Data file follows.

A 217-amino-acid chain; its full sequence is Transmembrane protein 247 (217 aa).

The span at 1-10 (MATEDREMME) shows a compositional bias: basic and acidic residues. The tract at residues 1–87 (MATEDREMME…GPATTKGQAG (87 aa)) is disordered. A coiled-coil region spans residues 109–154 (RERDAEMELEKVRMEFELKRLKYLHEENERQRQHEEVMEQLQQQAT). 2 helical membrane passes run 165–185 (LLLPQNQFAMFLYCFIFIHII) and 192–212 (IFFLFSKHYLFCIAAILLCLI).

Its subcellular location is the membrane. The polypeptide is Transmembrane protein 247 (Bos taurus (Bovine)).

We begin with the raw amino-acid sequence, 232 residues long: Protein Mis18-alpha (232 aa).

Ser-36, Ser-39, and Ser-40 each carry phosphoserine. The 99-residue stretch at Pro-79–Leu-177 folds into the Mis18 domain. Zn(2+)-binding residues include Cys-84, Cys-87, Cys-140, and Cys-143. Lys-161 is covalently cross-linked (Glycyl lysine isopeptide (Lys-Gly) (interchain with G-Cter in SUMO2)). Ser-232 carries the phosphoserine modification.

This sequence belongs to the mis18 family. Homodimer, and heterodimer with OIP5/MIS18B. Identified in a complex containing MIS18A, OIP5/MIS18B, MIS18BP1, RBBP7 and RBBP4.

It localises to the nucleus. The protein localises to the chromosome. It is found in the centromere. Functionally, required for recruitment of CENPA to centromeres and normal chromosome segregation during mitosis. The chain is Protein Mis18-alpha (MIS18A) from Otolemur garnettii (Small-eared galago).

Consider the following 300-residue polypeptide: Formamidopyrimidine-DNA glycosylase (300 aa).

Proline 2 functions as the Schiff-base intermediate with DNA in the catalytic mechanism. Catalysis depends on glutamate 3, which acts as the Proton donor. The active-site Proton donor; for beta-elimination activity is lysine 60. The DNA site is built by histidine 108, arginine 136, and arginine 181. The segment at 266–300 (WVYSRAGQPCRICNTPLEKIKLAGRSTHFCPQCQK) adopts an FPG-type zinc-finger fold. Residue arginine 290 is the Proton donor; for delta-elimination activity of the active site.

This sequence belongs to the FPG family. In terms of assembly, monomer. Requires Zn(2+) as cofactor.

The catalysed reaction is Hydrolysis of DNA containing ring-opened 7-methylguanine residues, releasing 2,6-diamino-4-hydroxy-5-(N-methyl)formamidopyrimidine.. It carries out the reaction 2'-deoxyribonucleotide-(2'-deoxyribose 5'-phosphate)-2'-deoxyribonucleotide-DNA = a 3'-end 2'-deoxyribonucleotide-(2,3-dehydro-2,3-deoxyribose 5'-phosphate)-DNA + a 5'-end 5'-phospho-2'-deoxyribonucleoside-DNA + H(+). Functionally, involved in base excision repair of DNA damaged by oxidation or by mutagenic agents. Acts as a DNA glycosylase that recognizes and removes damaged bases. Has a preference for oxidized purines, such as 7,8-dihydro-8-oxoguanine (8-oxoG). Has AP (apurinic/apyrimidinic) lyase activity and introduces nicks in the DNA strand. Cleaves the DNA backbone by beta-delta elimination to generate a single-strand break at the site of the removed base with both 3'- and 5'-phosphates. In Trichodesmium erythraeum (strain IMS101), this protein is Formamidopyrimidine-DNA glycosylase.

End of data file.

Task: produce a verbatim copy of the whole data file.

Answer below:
A 217-amino-acid chain; its full sequence is Transmembrane protein 247 (217 aa).

The span at 1-10 (MATEDREMME) shows a compositional bias: basic and acidic residues. The tract at residues 1–87 (MATEDREMME…GPATTKGQAG (87 aa)) is disordered. A coiled-coil region spans residues 109–154 (RERDAEMELEKVRMEFELKRLKYLHEENERQRQHEEVMEQLQQQAT). 2 helical membrane passes run 165–185 (LLLPQNQFAMFLYCFIFIHII) and 192–212 (IFFLFSKHYLFCIAAILLCLI).

Its subcellular location is the membrane. The polypeptide is Transmembrane protein 247 (Bos taurus (Bovine)).

We begin with the raw amino-acid sequence, 232 residues long: Protein Mis18-alpha (232 aa).

Ser-36, Ser-39, and Ser-40 each carry phosphoserine. The 99-residue stretch at Pro-79–Leu-177 folds into the Mis18 domain. Zn(2+)-binding residues include Cys-84, Cys-87, Cys-140, and Cys-143. Lys-161 is covalently cross-linked (Glycyl lysine isopeptide (Lys-Gly) (interchain with G-Cter in SUMO2)). Ser-232 carries the phosphoserine modification.

This sequence belongs to the mis18 family. Homodimer, and heterodimer with OIP5/MIS18B. Identified in a complex containing MIS18A, OIP5/MIS18B, MIS18BP1, RBBP7 and RBBP4.

It localises to the nucleus. The protein localises to the chromosome. It is found in the centromere. Functionally, required for recruitment of CENPA to centromeres and normal chromosome segregation during mitosis. The chain is Protein Mis18-alpha (MIS18A) from Otolemur garnettii (Small-eared galago).

Consider the following 300-residue polypeptide: Formamidopyrimidine-DNA glycosylase (300 aa).

Proline 2 functions as the Schiff-base intermediate with DNA in the catalytic mechanism. Catalysis depends on glutamate 3, which acts as the Proton donor. The active-site Proton donor; for beta-elimination activity is lysine 60. The DNA site is built by histidine 108, arginine 136, and arginine 181. The segment at 266–300 (WVYSRAGQPCRICNTPLEKIKLAGRSTHFCPQCQK) adopts an FPG-type zinc-finger fold. Residue arginine 290 is the Proton donor; for delta-elimination activity of the active site.

This sequence belongs to the FPG family. In terms of assembly, monomer. Requires Zn(2+) as cofactor.

The catalysed reaction is Hydrolysis of DNA containing ring-opened 7-methylguanine residues, releasing 2,6-diamino-4-hydroxy-5-(N-methyl)formamidopyrimidine.. It carries out the reaction 2'-deoxyribonucleotide-(2'-deoxyribose 5'-phosphate)-2'-deoxyribonucleotide-DNA = a 3'-end 2'-deoxyribonucleotide-(2,3-dehydro-2,3-deoxyribose 5'-phosphate)-DNA + a 5'-end 5'-phospho-2'-deoxyribonucleoside-DNA + H(+). Functionally, involved in base excision repair of DNA damaged by oxidation or by mutagenic agents. Acts as a DNA glycosylase that recognizes and removes damaged bases. Has a preference for oxidized purines, such as 7,8-dihydro-8-oxoguanine (8-oxoG). Has AP (apurinic/apyrimidinic) lyase activity and introduces nicks in the DNA strand. Cleaves the DNA backbone by beta-delta elimination to generate a single-strand break at the site of the removed base with both 3'- and 5'-phosphates. In Trichodesmium erythraeum (strain IMS101), this protein is Formamidopyrimidine-DNA glycosylase.